Transparent exopolymer particles (TEP) and Coomassie stainable particles (CSP): Differences between their origin and vertical distributions in the ocean

Cisternas-Novoa, Carolina, Lee, Cindy and Engel, Anja (2015) Transparent exopolymer particles (TEP) and Coomassie stainable particles (CSP): Differences between their origin and vertical distributions in the ocean Marine Chemistry, 175 . pp. 56-71. DOI 10.1016/j.marchem.2015.03.009.

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Supplementary data:


• TEPs and CSPs showed different production patterns and particle-association behaviors.
• TEPs and CSPs had different vertical distributions in the Sargasso Sea.
• CSP as well as TEP gels are linked by cation bridging.
• FlowCAM can be used for in-situ visualization and imaging of TEPs and CSPs in parallel-stained samples.
• In-situ visualization of TEPs and CSPs led to new insights about particle interaction and their role in aggregation.


The discovery of ubiquitous, abundant and transparent gel-like particles, such as the polysaccharide-containing transparent exopolymer particles (TEP) and protein-containing Coomassie stainable particles (CSP) has changed our conception of particle–organism interaction and created new questions about the origin, composition, and role of these particles in aquatic systems. Using both standard and novel staining methods, we studied these gel-like particles to determine whether CSP and TEP are sub-units of the same particle, are distinct particles with different characteristics and behaviors, or are both. Our seawater mesocosm results show that phytoplankton produce both TEP and CSP; however, their highest abundances occur at differences phases in the phytoplankton bloom. We developed a new technique for visualizing stained transparent material in unfiltered aqueous samples with the FlowCAM; this technique allows in-situ visualization and imaging of TEP and CSP in parallel stained samples. Visual examination of stained and unstained TEP and CSP from seawater microcosms, marine algal cultures, and freshwater showed that TEP and CSP have different shape, size and particle-association behavior. In a diatom-dominated microcosm, TEP concentrations were higher than CSP concentrations and unlike CSP, TEP were usually associated with diatom cells or aggregates. The cyanobacteria culture, however, showed higher CSP than TEP concentrations and aggregates of those cells appeared to be CSP-rich. Vertical and seasonal distributions of TEP and CSP in the Sargasso Sea were different. Even though both types of particles were most abundant in the upper 100 m of the water column, CSP closely followed fluorescence and total particle concentration, while the highest TEP concentration was always in the shallowest sample collected. Thus, we conclude that TEP and CSP are different particles, produced by different species at different growth phases and rates. They have different roles and are affected by different processes according to the community composition and environmental conditions.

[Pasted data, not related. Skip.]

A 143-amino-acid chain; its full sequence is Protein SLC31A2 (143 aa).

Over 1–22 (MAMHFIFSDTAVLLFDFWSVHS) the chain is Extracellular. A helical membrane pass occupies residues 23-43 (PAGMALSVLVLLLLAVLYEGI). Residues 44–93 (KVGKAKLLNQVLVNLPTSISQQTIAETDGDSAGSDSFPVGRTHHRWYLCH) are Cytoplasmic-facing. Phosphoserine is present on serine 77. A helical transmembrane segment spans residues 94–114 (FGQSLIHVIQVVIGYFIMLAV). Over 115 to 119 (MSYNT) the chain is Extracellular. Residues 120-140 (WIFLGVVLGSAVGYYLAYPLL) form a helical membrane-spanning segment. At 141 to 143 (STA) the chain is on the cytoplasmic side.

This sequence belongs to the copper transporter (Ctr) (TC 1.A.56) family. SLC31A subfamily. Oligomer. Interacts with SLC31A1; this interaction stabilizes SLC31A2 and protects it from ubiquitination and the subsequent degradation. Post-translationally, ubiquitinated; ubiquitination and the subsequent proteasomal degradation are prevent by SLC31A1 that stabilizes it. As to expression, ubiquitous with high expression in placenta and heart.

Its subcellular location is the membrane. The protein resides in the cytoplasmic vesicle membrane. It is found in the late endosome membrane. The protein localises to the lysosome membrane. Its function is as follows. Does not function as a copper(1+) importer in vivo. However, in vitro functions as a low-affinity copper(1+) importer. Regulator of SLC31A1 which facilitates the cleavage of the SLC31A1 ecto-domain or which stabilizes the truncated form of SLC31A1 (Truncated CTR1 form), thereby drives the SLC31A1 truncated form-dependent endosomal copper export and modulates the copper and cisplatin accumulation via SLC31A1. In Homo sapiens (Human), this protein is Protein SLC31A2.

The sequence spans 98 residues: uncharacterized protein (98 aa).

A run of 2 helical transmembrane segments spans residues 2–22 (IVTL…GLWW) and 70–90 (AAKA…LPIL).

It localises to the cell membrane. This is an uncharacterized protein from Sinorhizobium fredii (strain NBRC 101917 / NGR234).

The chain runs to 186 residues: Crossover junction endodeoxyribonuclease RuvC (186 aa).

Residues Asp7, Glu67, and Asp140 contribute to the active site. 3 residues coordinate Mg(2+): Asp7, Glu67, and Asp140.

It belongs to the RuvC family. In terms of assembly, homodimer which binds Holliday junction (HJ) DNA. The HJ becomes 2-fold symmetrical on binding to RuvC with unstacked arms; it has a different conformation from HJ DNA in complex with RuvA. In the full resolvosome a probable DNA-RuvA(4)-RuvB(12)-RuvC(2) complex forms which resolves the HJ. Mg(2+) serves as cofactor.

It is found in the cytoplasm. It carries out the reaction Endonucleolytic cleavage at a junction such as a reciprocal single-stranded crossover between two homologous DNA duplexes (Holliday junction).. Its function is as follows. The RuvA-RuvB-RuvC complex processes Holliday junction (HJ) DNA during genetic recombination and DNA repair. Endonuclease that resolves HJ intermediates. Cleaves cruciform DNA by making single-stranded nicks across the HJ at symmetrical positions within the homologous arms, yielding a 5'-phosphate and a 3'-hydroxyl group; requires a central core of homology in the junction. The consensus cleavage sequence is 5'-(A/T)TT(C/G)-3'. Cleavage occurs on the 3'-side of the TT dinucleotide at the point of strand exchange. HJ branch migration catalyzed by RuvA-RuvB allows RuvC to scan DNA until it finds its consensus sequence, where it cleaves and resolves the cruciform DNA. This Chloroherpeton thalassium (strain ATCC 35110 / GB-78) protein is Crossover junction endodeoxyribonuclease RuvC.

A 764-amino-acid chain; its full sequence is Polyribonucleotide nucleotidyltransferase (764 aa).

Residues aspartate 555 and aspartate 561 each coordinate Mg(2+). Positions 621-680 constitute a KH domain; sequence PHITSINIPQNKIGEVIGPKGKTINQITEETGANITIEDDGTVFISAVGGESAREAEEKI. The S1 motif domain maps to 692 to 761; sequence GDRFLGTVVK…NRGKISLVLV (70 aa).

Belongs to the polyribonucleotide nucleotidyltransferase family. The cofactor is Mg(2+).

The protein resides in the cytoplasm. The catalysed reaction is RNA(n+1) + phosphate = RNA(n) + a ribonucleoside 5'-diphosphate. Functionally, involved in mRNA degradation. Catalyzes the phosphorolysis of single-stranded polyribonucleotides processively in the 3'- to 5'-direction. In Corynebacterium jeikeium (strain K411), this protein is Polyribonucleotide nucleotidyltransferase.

Document Type: Article
Additional Information: WOS:000358391100007
Keywords: Particles; Transparent exopolymeric particles (TEP); Coomassie stainable particles (CSP); Alcian Blue; FlowCAM
Research affiliation: OceanRep > GEOMAR > FB2 Marine Biogeochemistry > FB2-BI Biological Oceanography
Kiel University
Refereed: Yes
DOI etc.: 10.1016/j.marchem.2015.03.009
ISSN: 0304-4203
Related URLs:
Projects: ADAGIO, BaRFlux, Future Ocean
Date Deposited: 05 May 2015 13:02
Last Modified: 19 Dec 2017 12:41

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